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Saturday, October 31, 2020

Recipes for All Saints Day & Day of the Dead - Buñuelos de manzana (Apple Fritters)

Buñuelos de manzana (Apple Fritters)

Finding the origin of these fritters is not an easy task, since some think that it derives from the word "puñuelo" a kind of ball that the Romans kneaded with their fists, while others believe that the word comes from the French "beignet", but we know that most of the sweets have an Arab origin and almost certainly these fritters have that origin. A favorite dessert of the Moors in Granada at the time were the honey water fritters, this delicacy was fried in oil and later bathed in boiling honey. Recipes for buñuelos have been found in Spain since the 16th century, they have had and still have a great gastronomic tradition in the country.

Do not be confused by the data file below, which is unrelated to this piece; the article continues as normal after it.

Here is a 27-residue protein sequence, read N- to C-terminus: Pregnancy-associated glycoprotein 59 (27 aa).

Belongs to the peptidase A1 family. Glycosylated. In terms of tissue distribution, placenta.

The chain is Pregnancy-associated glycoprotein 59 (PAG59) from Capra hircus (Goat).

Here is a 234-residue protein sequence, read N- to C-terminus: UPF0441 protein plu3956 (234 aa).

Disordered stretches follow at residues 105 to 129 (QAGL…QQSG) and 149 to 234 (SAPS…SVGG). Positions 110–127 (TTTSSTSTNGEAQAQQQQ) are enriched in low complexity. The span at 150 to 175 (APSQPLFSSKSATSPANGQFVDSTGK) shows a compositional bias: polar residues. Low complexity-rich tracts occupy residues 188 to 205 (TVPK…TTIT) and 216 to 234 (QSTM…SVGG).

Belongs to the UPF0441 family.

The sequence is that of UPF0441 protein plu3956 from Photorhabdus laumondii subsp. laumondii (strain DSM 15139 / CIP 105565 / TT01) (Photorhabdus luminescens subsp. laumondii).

3 red apples
2 eggs
the juice of a lemon
1 glass of olive oil
1 glass of milk
200 grams of flour
70 grams of sugar
1 tablespoon of icing sugar


Separate the yolks from the whites, reserve the latter and beat the yolks in a bowl with the sugar, flour, a pinch of salt and milk until you get a homogeneous paste, then leave the bowl in the fridge for half an hour.

Without peeling the apples, cut them into slices of about a centimeter, having removed the core and sprinkle them with the lemon juice so that they do not turn brown. Now whisk the egg whites until stiff and then fold it to the paste that you prepared before.

Dip the apple slices in this batter and fry them in a pan with very hot oil. 

Place the fritters on a plate and sprinkle with icing sugar.